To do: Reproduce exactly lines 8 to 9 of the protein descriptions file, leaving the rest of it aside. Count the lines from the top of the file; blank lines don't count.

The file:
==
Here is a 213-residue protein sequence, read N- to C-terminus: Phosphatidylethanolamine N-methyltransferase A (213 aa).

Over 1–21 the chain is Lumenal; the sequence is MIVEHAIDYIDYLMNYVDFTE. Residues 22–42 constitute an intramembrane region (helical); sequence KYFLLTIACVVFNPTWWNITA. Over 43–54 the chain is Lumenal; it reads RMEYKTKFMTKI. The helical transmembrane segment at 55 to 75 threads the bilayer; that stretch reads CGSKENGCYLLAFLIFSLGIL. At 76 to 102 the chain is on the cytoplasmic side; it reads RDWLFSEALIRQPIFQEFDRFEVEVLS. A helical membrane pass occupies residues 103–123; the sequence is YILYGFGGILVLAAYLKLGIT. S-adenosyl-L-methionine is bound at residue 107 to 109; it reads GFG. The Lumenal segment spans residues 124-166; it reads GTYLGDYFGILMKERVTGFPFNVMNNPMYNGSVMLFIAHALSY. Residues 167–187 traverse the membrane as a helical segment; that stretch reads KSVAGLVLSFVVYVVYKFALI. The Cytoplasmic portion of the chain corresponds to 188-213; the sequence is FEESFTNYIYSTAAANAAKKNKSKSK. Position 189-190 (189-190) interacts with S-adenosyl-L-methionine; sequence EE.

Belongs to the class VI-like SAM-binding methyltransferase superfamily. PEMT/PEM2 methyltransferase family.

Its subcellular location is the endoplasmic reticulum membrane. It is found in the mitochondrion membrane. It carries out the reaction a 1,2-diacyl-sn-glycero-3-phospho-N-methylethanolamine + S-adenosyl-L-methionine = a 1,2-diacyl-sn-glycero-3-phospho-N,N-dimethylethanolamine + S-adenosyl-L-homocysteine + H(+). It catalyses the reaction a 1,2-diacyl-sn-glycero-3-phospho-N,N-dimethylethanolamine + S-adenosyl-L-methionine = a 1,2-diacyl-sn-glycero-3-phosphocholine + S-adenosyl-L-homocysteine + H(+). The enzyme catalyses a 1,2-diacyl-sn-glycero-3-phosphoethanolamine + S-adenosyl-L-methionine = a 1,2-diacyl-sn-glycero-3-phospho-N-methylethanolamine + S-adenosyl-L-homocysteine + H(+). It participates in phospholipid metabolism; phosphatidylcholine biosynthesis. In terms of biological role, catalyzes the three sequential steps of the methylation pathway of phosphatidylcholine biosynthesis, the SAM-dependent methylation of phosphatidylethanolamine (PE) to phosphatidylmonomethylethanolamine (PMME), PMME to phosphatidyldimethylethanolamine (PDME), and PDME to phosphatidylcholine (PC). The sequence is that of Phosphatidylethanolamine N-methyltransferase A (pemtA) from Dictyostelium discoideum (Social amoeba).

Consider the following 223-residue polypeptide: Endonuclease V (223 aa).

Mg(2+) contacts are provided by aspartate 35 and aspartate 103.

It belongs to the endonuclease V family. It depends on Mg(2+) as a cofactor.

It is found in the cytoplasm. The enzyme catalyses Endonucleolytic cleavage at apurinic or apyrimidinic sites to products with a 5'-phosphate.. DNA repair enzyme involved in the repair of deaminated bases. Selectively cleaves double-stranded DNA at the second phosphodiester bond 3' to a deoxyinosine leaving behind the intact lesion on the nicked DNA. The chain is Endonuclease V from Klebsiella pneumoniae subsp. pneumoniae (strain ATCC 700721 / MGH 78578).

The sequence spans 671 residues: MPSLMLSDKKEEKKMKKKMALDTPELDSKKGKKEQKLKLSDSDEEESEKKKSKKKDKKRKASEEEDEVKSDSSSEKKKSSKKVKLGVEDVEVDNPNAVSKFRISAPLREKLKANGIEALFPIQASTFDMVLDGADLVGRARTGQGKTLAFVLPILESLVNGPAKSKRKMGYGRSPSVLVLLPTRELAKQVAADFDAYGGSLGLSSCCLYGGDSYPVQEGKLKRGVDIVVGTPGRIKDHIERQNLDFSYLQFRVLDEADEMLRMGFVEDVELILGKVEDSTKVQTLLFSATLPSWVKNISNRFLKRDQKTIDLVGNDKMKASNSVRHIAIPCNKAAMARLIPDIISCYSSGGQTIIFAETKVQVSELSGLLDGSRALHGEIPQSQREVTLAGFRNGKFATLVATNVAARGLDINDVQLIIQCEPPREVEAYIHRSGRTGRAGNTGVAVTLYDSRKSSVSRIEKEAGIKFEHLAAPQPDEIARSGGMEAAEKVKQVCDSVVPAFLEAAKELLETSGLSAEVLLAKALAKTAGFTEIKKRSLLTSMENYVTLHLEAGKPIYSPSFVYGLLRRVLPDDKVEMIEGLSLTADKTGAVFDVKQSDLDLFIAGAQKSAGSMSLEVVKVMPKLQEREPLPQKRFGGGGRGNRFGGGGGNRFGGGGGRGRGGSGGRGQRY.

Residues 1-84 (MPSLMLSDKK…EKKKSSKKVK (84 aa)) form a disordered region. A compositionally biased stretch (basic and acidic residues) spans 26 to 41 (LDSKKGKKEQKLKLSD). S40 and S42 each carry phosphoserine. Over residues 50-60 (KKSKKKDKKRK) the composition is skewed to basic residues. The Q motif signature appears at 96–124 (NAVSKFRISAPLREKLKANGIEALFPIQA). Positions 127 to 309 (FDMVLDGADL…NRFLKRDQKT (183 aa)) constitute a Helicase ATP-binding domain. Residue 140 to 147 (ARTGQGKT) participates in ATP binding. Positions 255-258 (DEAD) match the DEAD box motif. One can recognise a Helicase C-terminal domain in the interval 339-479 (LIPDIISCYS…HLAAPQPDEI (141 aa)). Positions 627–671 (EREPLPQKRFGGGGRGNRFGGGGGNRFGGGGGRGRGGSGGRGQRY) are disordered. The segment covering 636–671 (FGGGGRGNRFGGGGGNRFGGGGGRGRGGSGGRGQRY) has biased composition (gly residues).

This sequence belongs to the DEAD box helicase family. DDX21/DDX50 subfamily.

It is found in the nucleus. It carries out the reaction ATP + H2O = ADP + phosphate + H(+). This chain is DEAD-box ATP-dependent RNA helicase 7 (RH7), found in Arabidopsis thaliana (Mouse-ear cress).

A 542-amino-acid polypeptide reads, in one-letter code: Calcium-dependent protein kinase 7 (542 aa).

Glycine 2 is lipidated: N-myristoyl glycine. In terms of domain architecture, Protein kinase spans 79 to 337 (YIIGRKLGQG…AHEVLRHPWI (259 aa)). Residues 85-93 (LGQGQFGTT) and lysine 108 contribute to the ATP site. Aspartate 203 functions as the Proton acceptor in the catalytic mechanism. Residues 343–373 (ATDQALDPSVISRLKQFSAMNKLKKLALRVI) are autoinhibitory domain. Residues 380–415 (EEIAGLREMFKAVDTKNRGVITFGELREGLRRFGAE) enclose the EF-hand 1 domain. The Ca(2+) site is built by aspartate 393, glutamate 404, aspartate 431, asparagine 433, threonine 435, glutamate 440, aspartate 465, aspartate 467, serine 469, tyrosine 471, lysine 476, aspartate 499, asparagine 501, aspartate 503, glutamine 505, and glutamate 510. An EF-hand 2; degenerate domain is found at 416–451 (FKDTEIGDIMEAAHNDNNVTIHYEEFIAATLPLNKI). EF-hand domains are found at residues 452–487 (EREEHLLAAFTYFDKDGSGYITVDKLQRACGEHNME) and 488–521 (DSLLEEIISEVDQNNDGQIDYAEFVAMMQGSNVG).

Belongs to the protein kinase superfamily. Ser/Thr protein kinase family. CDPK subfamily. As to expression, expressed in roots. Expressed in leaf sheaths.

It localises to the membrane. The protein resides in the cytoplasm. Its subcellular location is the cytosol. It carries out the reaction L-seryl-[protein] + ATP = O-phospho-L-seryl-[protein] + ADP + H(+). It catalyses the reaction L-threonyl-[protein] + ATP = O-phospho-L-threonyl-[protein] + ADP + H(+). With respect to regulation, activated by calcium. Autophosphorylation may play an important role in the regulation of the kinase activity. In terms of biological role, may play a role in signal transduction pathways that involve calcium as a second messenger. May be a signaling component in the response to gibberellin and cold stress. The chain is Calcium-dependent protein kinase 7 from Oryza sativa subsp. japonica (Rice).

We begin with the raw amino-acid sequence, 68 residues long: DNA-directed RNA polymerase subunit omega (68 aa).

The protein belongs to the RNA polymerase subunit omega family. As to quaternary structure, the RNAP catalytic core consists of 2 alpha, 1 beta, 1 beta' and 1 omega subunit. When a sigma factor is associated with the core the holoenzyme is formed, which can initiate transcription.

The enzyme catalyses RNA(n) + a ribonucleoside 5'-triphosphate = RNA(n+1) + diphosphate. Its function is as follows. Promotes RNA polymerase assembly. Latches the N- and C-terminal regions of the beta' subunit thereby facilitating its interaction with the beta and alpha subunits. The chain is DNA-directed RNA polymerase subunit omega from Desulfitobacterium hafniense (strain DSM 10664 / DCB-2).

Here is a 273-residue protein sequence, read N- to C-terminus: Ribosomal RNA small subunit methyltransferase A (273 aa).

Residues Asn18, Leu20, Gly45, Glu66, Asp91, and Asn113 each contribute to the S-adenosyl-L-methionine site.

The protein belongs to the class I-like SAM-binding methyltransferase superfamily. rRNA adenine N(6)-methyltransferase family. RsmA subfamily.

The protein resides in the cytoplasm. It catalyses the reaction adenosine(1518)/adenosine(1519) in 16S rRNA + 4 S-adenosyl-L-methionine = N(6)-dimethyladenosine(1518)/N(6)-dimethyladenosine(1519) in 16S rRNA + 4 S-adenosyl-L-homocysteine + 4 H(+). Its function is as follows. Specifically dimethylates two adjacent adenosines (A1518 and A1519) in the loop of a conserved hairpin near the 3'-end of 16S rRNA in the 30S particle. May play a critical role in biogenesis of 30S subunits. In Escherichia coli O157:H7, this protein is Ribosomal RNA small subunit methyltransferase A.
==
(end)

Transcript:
It is found in the cytoplasm. The enzyme catalyses Endonucleolytic cleavage at apurinic or apyrimidinic sites to products with a 5'-phosphate.. DNA repair enzyme involved in the repair of deaminated bases. Selectively cleaves double-stranded DNA at the second phosphodiester bond 3' to a deoxyinosine leaving behind the intact lesion on the nicked DNA. The chain is Endonuclease V from Klebsiella pneumoniae subsp. pneumoniae (strain ATCC 700721 / MGH 78578).

The sequence spans 671 residues: MPSLMLSDKKEEKKMKKKMALDTPELDSKKGKKEQKLKLSDSDEEESEKKKSKKKDKKRKASEEEDEVKSDSSSEKKKSSKKVKLGVEDVEVDNPNAVSKFRISAPLREKLKANGIEALFPIQASTFDMVLDGADLVGRARTGQGKTLAFVLPILESLVNGPAKSKRKMGYGRSPSVLVLLPTRELAKQVAADFDAYGGSLGLSSCCLYGGDSYPVQEGKLKRGVDIVVGTPGRIKDHIERQNLDFSYLQFRVLDEADEMLRMGFVEDVELILGKVEDSTKVQTLLFSATLPSWVKNISNRFLKRDQKTIDLVGNDKMKASNSVRHIAIPCNKAAMARLIPDIISCYSSGGQTIIFAETKVQVSELSGLLDGSRALHGEIPQSQREVTLAGFRNGKFATLVATNVAARGLDINDVQLIIQCEPPREVEAYIHRSGRTGRAGNTGVAVTLYDSRKSSVSRIEKEAGIKFEHLAAPQPDEIARSGGMEAAEKVKQVCDSVVPAFLEAAKELLETSGLSAEVLLAKALAKTAGFTEIKKRSLLTSMENYVTLHLEAGKPIYSPSFVYGLLRRVLPDDKVEMIEGLSLTADKTGAVFDVKQSDLDLFIAGAQKSAGSMSLEVVKVMPKLQEREPLPQKRFGGGGRGNRFGGGGGNRFGGGGGRGRGGSGGRGQRY.